Thinking about installing a plastic underground cistern for your property? Great -- you're in the right place.
We've installed a lot of underground cisterns over our years in business. Early on, we installed plastic tanks almost exclusively. They were easy for us to transport, and great for even the most remote of installations. And, since we are an authorized Norwesco distributor, we were able to use tanks that were manufactured just 30 miles away from our shop. We're suckers for locally-made products!
As we did more and more installs of plastic tanks, though, the glory days began to slowly drift away. From an installers point-of-view, I, personally, have grown to dislike plastic cisterns, and I think that if you talked to any excavation contractor or anyone who has installed at least a dozen underground tanks, they're going to say the same thing: Plastic tanks are not ideal, and an installer (in particular, someone who does not have experience with excavation or installation of underground systems) is much more likely to get a call-back to fix an issue with a plastic tank than they are with any other tank.
Do plastic tanks have their place? Absolutely! Do we still recommend them -- in certain applications, I recommend them exclusively... specifically if you have a remote home or cabin, if access is an issue, or if you need a small underground system. If you do install a plastic tank, make sure you follow the manufacturer's installation instructions to a tee. If you don't, it could end up costing you the tank, or worse. When in doubt, go with concrete cisterns.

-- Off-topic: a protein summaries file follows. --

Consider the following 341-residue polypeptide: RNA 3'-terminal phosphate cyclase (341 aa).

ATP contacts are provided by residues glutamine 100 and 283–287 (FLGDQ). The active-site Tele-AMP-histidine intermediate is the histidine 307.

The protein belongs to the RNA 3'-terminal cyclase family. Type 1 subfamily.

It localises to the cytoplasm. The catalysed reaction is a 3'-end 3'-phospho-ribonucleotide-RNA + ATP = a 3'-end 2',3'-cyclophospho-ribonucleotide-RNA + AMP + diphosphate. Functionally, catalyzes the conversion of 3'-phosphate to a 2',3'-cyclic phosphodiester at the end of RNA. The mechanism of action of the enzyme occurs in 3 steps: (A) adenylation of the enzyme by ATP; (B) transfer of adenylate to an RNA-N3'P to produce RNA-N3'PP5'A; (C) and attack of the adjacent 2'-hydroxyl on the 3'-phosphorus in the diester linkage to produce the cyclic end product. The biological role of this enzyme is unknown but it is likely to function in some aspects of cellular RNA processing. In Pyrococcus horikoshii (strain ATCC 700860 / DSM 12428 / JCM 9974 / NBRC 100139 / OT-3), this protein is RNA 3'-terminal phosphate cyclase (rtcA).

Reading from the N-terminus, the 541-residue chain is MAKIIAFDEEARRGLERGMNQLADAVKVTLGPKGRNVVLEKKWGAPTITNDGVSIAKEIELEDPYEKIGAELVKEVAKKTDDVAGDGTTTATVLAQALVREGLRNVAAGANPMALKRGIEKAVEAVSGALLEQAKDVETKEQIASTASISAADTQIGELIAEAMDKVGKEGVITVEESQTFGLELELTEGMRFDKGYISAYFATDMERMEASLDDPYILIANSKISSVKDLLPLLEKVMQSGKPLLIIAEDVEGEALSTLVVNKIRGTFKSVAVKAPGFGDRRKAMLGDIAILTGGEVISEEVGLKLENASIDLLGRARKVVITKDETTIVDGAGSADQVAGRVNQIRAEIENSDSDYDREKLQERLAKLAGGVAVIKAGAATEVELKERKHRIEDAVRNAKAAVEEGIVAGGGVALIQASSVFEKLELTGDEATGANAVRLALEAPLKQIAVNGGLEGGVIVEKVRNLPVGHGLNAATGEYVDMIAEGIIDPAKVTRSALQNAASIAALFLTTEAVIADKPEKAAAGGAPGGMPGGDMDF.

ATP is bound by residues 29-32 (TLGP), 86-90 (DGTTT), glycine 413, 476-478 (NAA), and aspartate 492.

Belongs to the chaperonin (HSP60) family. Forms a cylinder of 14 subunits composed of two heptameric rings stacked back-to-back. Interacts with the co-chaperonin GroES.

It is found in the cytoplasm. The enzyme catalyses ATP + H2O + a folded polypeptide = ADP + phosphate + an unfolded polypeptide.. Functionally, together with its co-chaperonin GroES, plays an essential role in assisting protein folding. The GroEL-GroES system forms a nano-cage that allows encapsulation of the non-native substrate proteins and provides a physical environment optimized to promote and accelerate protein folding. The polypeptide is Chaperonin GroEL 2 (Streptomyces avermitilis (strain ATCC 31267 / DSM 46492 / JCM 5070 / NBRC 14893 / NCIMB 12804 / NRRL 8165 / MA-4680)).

Here's a list of advantages and disadvantages of plastic underground cisterns that we've developed from our field experience:
*If your site is remote or access is an issue, plastic cisterns are easily transportable and easy to install, even with small equipment
*Cost effective for small systems (i.e., less than 1,000 gallons)
*Ideal for cabin, mobile home, or tiny home applications where smaller systems are needed
*Must take precautions to ensure tank does not float out of the ground before, during, and after installation (usually tanks must be left ¼ full at all times)
*Must backfill with approved fill (i.e., sand, crushed stone, or topsoil)
*Cannot drive anything over the top, including lawn tractors
*Cannot be made to hold traffic loads
*Not easily reparable
*Can warp over time
*Usually cannot be pumped all the way down to clean without risk of ground pressure cavitation